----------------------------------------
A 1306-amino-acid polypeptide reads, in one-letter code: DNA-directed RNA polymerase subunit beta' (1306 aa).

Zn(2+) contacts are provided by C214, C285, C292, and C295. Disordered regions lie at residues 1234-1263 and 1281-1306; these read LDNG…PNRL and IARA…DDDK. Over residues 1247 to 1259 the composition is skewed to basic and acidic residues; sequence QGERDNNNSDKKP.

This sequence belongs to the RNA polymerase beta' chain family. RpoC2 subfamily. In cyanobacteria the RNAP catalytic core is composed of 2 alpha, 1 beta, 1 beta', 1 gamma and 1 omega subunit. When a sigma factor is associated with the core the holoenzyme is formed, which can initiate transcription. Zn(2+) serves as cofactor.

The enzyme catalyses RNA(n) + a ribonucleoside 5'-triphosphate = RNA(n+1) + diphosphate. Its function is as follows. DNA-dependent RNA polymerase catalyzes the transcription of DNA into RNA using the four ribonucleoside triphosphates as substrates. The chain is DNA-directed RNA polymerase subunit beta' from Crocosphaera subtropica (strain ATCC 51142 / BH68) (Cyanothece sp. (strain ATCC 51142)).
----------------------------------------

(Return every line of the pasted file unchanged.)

A 1306-amino-acid polypeptide reads, in one-letter code: DNA-directed RNA polymerase subunit beta' (1306 aa).

Zn(2+) contacts are provided by C214, C285, C292, and C295. Disordered regions lie at residues 1234-1263 and 1281-1306; these read LDNG…PNRL and IARA…DDDK. Over residues 1247 to 1259 the composition is skewed to basic and acidic residues; sequence QGERDNNNSDKKP.

This sequence belongs to the RNA polymerase beta' chain family. RpoC2 subfamily. In cyanobacteria the RNAP catalytic core is composed of 2 alpha, 1 beta, 1 beta', 1 gamma and 1 omega subunit. When a sigma factor is associated with the core the holoenzyme is formed, which can initiate transcription. Zn(2+) serves as cofactor.

The enzyme catalyses RNA(n) + a ribonucleoside 5'-triphosphate = RNA(n+1) + diphosphate. Its function is as follows. DNA-dependent RNA polymerase catalyzes the transcription of DNA into RNA using the four ribonucleoside triphosphates as substrates. The chain is DNA-directed RNA polymerase subunit beta' from Crocosphaera subtropica (strain ATCC 51142 / BH68) (Cyanothece sp. (strain ATCC 51142)).